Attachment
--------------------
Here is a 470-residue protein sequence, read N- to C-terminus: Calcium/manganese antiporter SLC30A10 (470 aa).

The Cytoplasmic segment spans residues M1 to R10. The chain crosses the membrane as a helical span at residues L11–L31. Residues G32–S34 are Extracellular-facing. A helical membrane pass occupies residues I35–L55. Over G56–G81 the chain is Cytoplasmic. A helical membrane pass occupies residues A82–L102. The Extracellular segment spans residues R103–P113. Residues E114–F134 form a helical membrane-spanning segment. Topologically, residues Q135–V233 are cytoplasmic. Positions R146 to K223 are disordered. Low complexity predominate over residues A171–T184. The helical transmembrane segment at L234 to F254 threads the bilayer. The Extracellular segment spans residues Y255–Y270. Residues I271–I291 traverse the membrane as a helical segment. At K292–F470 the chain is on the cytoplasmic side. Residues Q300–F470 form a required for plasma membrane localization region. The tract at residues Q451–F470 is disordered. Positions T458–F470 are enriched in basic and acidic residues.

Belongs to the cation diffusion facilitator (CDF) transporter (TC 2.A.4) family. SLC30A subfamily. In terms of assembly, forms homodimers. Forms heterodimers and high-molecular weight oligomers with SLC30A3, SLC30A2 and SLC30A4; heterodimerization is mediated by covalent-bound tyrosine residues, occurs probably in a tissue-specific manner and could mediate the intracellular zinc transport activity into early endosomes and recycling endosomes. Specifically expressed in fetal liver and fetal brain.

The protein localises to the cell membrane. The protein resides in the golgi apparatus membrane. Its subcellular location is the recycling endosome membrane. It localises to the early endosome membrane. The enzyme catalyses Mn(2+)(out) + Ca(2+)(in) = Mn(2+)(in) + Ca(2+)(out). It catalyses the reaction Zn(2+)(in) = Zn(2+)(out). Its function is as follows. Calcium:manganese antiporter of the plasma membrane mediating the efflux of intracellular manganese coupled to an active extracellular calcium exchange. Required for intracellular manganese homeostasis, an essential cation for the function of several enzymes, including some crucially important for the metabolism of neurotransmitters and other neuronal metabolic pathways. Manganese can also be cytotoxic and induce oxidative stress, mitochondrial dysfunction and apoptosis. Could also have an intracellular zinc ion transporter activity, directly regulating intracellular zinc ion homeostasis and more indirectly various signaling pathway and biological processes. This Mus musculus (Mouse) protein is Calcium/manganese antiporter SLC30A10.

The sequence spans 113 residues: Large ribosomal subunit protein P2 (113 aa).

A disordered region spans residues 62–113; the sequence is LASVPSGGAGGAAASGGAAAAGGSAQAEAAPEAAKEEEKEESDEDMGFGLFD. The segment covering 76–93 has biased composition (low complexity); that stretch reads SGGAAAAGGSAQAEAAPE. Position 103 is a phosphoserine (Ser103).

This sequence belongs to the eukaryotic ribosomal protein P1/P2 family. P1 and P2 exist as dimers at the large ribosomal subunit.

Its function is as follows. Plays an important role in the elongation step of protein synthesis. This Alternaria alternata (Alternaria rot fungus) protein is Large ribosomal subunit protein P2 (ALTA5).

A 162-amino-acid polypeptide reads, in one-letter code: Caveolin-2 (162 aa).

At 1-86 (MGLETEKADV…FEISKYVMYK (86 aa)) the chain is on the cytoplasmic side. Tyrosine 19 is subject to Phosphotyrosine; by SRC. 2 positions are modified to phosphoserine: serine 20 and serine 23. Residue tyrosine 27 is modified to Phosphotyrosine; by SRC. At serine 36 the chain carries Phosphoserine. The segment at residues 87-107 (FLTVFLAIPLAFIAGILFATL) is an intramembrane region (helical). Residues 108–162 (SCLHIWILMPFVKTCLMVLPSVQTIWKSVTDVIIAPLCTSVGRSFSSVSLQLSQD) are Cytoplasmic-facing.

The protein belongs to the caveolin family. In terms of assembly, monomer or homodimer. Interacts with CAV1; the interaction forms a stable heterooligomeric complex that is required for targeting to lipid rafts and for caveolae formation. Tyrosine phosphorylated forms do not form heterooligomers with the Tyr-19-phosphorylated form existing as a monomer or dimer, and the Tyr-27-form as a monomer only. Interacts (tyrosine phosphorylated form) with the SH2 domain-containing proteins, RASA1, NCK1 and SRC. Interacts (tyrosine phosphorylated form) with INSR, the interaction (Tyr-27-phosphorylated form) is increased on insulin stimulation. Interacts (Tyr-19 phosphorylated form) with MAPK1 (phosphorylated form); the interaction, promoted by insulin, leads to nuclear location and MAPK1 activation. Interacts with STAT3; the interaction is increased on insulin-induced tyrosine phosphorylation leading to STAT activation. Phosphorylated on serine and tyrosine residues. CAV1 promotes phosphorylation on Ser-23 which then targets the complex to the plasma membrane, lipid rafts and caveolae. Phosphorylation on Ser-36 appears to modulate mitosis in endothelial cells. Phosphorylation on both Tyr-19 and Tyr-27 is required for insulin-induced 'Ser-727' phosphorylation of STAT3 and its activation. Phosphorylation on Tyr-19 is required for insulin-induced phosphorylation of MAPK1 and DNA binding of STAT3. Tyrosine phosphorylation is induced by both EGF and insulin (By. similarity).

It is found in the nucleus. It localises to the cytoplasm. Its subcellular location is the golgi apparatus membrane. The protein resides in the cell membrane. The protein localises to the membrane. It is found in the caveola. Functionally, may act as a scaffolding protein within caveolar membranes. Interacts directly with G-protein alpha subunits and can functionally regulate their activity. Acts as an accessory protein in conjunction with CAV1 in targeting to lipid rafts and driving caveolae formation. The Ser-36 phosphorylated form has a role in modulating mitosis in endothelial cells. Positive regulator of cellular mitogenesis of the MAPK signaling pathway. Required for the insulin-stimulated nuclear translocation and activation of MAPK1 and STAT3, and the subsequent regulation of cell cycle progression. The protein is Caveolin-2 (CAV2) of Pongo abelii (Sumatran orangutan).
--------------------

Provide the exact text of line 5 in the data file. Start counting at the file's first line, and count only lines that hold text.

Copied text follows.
The sequence spans 113 residues: Large ribosomal subunit protein P2 (113 aa).